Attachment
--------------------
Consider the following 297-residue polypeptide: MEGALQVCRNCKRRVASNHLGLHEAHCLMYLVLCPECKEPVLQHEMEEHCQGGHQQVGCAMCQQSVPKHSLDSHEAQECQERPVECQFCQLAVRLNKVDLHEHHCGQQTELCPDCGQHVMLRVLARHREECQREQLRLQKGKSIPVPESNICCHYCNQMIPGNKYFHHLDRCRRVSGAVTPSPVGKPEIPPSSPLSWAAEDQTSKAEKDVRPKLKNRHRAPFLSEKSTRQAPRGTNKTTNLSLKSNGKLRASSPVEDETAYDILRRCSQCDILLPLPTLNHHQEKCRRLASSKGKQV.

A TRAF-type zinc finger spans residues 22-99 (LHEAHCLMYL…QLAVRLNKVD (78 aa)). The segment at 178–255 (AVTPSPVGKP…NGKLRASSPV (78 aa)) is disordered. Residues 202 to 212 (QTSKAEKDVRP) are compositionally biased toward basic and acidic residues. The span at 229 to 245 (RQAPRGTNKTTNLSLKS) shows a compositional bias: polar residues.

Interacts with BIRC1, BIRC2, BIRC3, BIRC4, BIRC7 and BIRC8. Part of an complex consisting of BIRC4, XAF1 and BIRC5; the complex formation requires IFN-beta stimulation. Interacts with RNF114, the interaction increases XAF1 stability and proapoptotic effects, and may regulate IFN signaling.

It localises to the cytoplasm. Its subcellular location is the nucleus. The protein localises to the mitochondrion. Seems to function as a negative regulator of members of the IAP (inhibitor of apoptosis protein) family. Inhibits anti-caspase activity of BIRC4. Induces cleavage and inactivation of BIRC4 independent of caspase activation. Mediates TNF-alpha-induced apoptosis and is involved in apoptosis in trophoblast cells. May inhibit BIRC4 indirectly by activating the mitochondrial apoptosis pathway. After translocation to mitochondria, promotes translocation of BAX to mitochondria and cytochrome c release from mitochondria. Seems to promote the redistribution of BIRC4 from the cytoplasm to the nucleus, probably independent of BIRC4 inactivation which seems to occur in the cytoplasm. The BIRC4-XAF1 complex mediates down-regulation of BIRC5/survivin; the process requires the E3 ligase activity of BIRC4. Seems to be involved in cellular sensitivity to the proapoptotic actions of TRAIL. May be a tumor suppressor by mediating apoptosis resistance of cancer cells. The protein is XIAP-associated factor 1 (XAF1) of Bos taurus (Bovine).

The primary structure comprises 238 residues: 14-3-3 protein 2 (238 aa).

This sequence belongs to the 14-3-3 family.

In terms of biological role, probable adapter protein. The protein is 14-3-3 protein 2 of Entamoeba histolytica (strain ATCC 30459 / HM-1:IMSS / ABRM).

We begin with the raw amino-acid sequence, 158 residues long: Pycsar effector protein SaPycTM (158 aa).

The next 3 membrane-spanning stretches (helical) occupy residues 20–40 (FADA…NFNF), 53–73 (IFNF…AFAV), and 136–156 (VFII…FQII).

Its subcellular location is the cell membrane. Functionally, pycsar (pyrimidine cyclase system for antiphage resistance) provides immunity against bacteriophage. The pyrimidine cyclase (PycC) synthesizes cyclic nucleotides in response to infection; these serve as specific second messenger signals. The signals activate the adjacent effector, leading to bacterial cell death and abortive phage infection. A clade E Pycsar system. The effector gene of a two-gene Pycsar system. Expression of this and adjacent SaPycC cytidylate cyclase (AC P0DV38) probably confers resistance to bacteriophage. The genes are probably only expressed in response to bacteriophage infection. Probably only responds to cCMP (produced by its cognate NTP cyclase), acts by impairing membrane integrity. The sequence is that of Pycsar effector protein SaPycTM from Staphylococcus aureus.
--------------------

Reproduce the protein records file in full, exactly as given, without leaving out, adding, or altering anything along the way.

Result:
Consider the following 297-residue polypeptide: MEGALQVCRNCKRRVASNHLGLHEAHCLMYLVLCPECKEPVLQHEMEEHCQGGHQQVGCAMCQQSVPKHSLDSHEAQECQERPVECQFCQLAVRLNKVDLHEHHCGQQTELCPDCGQHVMLRVLARHREECQREQLRLQKGKSIPVPESNICCHYCNQMIPGNKYFHHLDRCRRVSGAVTPSPVGKPEIPPSSPLSWAAEDQTSKAEKDVRPKLKNRHRAPFLSEKSTRQAPRGTNKTTNLSLKSNGKLRASSPVEDETAYDILRRCSQCDILLPLPTLNHHQEKCRRLASSKGKQV.

A TRAF-type zinc finger spans residues 22-99 (LHEAHCLMYL…QLAVRLNKVD (78 aa)). The segment at 178–255 (AVTPSPVGKP…NGKLRASSPV (78 aa)) is disordered. Residues 202 to 212 (QTSKAEKDVRP) are compositionally biased toward basic and acidic residues. The span at 229 to 245 (RQAPRGTNKTTNLSLKS) shows a compositional bias: polar residues.

Interacts with BIRC1, BIRC2, BIRC3, BIRC4, BIRC7 and BIRC8. Part of an complex consisting of BIRC4, XAF1 and BIRC5; the complex formation requires IFN-beta stimulation. Interacts with RNF114, the interaction increases XAF1 stability and proapoptotic effects, and may regulate IFN signaling.

It localises to the cytoplasm. Its subcellular location is the nucleus. The protein localises to the mitochondrion. Seems to function as a negative regulator of members of the IAP (inhibitor of apoptosis protein) family. Inhibits anti-caspase activity of BIRC4. Induces cleavage and inactivation of BIRC4 independent of caspase activation. Mediates TNF-alpha-induced apoptosis and is involved in apoptosis in trophoblast cells. May inhibit BIRC4 indirectly by activating the mitochondrial apoptosis pathway. After translocation to mitochondria, promotes translocation of BAX to mitochondria and cytochrome c release from mitochondria. Seems to promote the redistribution of BIRC4 from the cytoplasm to the nucleus, probably independent of BIRC4 inactivation which seems to occur in the cytoplasm. The BIRC4-XAF1 complex mediates down-regulation of BIRC5/survivin; the process requires the E3 ligase activity of BIRC4. Seems to be involved in cellular sensitivity to the proapoptotic actions of TRAIL. May be a tumor suppressor by mediating apoptosis resistance of cancer cells. The protein is XIAP-associated factor 1 (XAF1) of Bos taurus (Bovine).

The primary structure comprises 238 residues: 14-3-3 protein 2 (238 aa).

This sequence belongs to the 14-3-3 family.

In terms of biological role, probable adapter protein. The protein is 14-3-3 protein 2 of Entamoeba histolytica (strain ATCC 30459 / HM-1:IMSS / ABRM).

We begin with the raw amino-acid sequence, 158 residues long: Pycsar effector protein SaPycTM (158 aa).

The next 3 membrane-spanning stretches (helical) occupy residues 20–40 (FADA…NFNF), 53–73 (IFNF…AFAV), and 136–156 (VFII…FQII).

Its subcellular location is the cell membrane. Functionally, pycsar (pyrimidine cyclase system for antiphage resistance) provides immunity against bacteriophage. The pyrimidine cyclase (PycC) synthesizes cyclic nucleotides in response to infection; these serve as specific second messenger signals. The signals activate the adjacent effector, leading to bacterial cell death and abortive phage infection. A clade E Pycsar system. The effector gene of a two-gene Pycsar system. Expression of this and adjacent SaPycC cytidylate cyclase (AC P0DV38) probably confers resistance to bacteriophage. The genes are probably only expressed in response to bacteriophage infection. Probably only responds to cCMP (produced by its cognate NTP cyclase), acts by impairing membrane integrity. The sequence is that of Pycsar effector protein SaPycTM from Staphylococcus aureus.